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Country analysis > South Africa Last update: 2020-11-27  

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Committee reports of the Taylor Committee into a social security system for South Africa.

Committee Report No 10: Children and social security in South Africa
[Download complete document - 134Kb ~ 1 min (37 pages)]

Table of contents

10.1. Introduction
10.2. The Constitution
  10.2.1. Constitutional obligations
  10.2.2. International instruments
10.3. Socio-economic evaluation
  10.3.1. Introduction
  10.3.2. Child health outcome and poverty indicators
  10.3.3. HIV/AIDS
  10.3.4. Nutrition
  10.3.5. Child Labour
  10.3.6. Child abandonment
  10.3.7. Findings
10.4. Evaluation of current policies towards children
  10.4.1. Introduction
  10.4.2. Social assistance
  10.4.3. Maintenance Act
  10.4.4. Adoption
10.5. Clarifying the conceptual framework
  10.5.1. Interpretation of the Constitution
  10.5.2. Comprehensive framework
10.6. Policy recommendations to address problems, gaps and inconsistencies of the current social security paradigm for children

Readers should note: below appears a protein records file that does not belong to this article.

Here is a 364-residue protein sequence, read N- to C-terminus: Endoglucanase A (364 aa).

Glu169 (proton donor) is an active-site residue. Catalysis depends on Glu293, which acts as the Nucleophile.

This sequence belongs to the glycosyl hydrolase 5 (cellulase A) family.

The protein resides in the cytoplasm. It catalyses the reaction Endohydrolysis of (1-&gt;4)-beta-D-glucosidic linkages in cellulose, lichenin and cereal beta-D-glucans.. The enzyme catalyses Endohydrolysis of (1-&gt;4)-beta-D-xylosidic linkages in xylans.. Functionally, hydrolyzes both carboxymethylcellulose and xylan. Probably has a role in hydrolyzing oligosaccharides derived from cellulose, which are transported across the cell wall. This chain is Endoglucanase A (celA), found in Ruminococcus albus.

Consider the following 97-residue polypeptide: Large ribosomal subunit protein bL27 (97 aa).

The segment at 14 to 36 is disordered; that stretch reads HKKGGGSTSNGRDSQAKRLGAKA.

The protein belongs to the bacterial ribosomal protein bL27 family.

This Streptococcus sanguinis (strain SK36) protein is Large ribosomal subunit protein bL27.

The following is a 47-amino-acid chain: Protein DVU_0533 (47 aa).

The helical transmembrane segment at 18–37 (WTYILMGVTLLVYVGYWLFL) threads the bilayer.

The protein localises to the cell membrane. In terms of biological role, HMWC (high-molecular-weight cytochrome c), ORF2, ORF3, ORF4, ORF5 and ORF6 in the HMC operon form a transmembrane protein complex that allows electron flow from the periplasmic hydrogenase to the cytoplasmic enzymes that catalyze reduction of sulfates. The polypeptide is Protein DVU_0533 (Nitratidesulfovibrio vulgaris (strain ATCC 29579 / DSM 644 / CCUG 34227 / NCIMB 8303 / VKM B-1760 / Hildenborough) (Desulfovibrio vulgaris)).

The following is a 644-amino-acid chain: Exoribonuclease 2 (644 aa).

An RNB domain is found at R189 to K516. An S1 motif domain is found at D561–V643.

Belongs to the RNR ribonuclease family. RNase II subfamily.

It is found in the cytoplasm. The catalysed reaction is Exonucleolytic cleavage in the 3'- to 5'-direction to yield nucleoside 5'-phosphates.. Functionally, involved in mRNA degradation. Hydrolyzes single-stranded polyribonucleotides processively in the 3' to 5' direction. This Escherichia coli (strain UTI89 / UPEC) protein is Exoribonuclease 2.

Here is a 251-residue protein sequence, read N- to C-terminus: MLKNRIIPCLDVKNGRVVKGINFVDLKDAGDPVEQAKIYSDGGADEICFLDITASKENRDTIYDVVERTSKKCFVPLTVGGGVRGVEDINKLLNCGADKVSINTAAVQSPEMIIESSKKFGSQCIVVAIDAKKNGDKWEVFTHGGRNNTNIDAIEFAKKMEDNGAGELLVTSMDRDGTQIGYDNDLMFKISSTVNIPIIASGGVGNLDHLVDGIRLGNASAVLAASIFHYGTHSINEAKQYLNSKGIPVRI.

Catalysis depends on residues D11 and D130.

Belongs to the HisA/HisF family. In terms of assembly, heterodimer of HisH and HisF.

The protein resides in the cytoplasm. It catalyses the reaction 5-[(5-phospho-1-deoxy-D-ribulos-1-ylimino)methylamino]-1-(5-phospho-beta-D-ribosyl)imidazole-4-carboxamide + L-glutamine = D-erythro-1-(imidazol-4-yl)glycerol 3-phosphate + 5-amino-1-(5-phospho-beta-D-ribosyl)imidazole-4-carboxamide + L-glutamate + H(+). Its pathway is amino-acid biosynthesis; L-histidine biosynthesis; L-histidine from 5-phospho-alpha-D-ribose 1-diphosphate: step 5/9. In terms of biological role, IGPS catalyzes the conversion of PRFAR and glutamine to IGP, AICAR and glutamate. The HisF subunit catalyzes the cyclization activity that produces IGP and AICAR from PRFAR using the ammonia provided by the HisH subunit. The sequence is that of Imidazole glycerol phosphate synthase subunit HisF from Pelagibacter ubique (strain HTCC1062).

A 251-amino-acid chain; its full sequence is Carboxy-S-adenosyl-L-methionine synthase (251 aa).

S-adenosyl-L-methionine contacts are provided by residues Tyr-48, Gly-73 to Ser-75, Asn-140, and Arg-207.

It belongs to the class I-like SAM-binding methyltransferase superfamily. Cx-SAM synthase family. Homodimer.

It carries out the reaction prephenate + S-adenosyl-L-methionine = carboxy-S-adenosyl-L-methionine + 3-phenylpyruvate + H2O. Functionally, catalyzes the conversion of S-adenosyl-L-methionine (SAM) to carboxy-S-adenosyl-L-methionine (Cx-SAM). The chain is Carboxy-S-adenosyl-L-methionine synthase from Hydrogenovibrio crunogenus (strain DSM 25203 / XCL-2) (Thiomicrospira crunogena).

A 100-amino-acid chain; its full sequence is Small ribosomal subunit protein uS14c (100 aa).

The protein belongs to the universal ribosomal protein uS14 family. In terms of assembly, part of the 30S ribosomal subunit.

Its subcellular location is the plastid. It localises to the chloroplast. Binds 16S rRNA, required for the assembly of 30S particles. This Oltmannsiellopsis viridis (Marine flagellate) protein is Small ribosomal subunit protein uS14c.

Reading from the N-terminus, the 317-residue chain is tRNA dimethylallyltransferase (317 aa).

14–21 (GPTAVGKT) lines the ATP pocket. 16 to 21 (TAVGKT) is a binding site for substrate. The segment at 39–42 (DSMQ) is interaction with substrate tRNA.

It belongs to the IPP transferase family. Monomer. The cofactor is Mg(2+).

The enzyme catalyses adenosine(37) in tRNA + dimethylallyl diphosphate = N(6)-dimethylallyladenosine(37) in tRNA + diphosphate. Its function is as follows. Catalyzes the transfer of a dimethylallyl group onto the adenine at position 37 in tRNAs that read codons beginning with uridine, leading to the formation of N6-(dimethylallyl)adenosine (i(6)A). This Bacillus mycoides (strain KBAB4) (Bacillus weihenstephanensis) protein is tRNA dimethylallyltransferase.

10.6.1. Addressing poverty
  10.6.2. Dealing with the special needs of children
  10.6.3. Other recommendations
10.7. Administrative capacity and delivery issues
  10.7.1. General
  10.7.2. Proposals for reform
10.8. Conclusion
  BIBLIOGRAPHY - 15Kb < 1min (1 pages)
  ENDNOTES - 17Kb < 1min (2 pages)


Studies have shown that a strong link exists between adverse circumstances experienced early in life and future success. The nature of this link is of fundamental importance to overall social policy. Understanding and removing adversity for families with children must become the priority of any government. Some of the main issues highlighted by these studies indicate the following:
  • There is a significant relationship between adverse social and economic conditions in childhood and later success in life. Independent impacts are detectable from family structure and income.
  • The educational levels of mothers are particularly important and have an impact independent of income.
  • A life of poverty is statistically associated with higher rates of activities detrimental to individuals and society, such as crime, violence, underemployment, unemployment, and isolation from the larger community.
  • The chances of unemployment later in life are greater for children who experience periods of poverty than for those that don’t.
  • Increased incomes for single mothers with children through social transfers have a significant impact on educational performance of children.
  • Family stress, induced by unemployment, can have permanent effects on childhood cognitive development.

[Table of contents]

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